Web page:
Wednesday, July 30, 2003
Title: Is Devarim rebuke? Or a pep talk?
Parshas Devarim opens with the statement (Devarim 1:1) "These are the words which Moshe spoke unto all Israel beyond the Jordan; in the wilderness, in the Arabah, over against Suph, between Paran and Tophel, and Laban, and Hazeroth, and Di-zahab."
The Sifrei asks about the words "Eileh HaDevarim," "these are the words that Moshe spoke." Did Moshe only speak those words? He wrote the whole Torah? Rather, when we see this pattern, it means that he spoke words of rebuke. The Sifrei shows where there is rebuke, by quoting a pasuk from MUCH later, Devarim 36:15, "vayishman yeshurun vayiv'at...," "But Jeshurun waxed fat, and kicked--thou didst wax fat, thou didst grow thick, thou didst become gross--and he forsook God who made him, and contemned the Rock of his salvation." It seems clear that Sifrei regards the opening pasuk as addressing the entire sefer Devarim, not just (for example) the first parsha, and the problem is that Moshe also wrote the rest of the Torah as well.
The Sifrei demonstrates this pattern for several other prophets as well. Amos, Yirmiyahu, David, and Kohelet all have similar "divrei" statements, and the Sifrei asks that they spoke other things, and concludes by citing a pasuk within the prophecy which is rebuke.
The Sifrei continues with R Yehuda and others darshaning the place names as references to specific wrongdoings the benei yisrael did. Thus, we have the rebuke immediately following, even though the original Sifrei was referencing the sefer as a whole.
My own general impression of parshat (not sefer) Devarim is that is a pep talk. Moshe is turning over leadership to Yehoshua, and the Jews have suffered defeats, disappointments, and delays for the last 40 years. He wants to encourage them regarding the change of leadership and the capture of the land of Israel.
As a result, he tells them how they failed and were discouraged in the past, how they were afraid of the giants who lived in the land and would not be able to conquer, and how their previous effort to capture the land failed because Hashem was not with them. Now that Hashem was with them, they would be able to succeed. Thus, in the the second perek, Moshe stresses how they should not attack Esav or Moab, because they got the inheritance that Hashem had given them, and also detailed how those nations had won battles against the previous inhabitants of the land, who were giants. The parsha ends with exhortations to bnei Gad and Benei Reuven to help capture the land.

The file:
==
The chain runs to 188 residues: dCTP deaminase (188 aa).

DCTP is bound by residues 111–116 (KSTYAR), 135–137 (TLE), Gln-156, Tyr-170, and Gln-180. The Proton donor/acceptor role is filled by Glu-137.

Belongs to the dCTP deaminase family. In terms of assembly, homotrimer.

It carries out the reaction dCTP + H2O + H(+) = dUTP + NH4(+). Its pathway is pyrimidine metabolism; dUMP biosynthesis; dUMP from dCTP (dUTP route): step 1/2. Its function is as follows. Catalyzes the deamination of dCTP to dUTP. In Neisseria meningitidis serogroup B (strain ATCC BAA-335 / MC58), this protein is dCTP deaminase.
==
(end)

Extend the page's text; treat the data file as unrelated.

More about that Sifrei (you should look inside the Sifrei for this):
There seems to be a constant emendation of all the psukim cited to make it fit better (in other words, in my mikraos gedolos, the original psukim or statements are placed in parentheses and a better pasuk or statement in placed in brackets). I do not know who is doing this emendation, but it seems like before the change, "eileh hadevarim" or the like refer to an entire book, and that is contrasted with other prophesies the prophet is known to have made. After the change, a specific prophecy is the intent of "eileh hadevarim" or the like, which raises issues with other prophecies in the same book. For example, a quote from the first pasuk of Amos ("divrei Amos...") is changed to a later citation with the DBR root later in the sefer, and this is contrasted with the first pasuk. I claim the original intent is to contrast the ""divrei Amos..." in the first pasuk with the fact that he was known, from that same first pasuk, to have made prophesies elsewhere ("asher chaza al," and lists where else he prophesied). Similarly, a "divrei" statement from Yirmiyahu 30, proved by a rebuke in Yirmiyahu 30, and strangely contrasted with a statement from the second to last perek of Yirmiyahu which says Ad Kaan are the words of Yirmiyahu, showing he prophesied other things. This seems to imply that we are contrasting Yirmiyahu 30 with the rest of the book. But, the original text asks, "but didn't Yirmiyahu write two sefarim?" Those two sefarim would be Yirmiyahu and Echa, the latter written as a song of mourning for the death of King Yoshiahu. This is somewhat problematic in terms of how the quote demonstrates it, but our editor emends the text to "but didn't Yirmiyahu write the entire sefer?" Koheles is left intact, with first the quote "Divrei Koheles...," "The words of Koheleth, the son of David, king in Jerusalem." This is followed by the question that Shlomo HaMelech wrote 3 books, not just Koheles. The answer is that this is denoting rebuke, followed by a quote demonstrating it. I think it is possible to justify the original text over the emendations, and the difference again is: are we contrasting a specific prophecy to the whole sefer, or the sefer to other prophecies?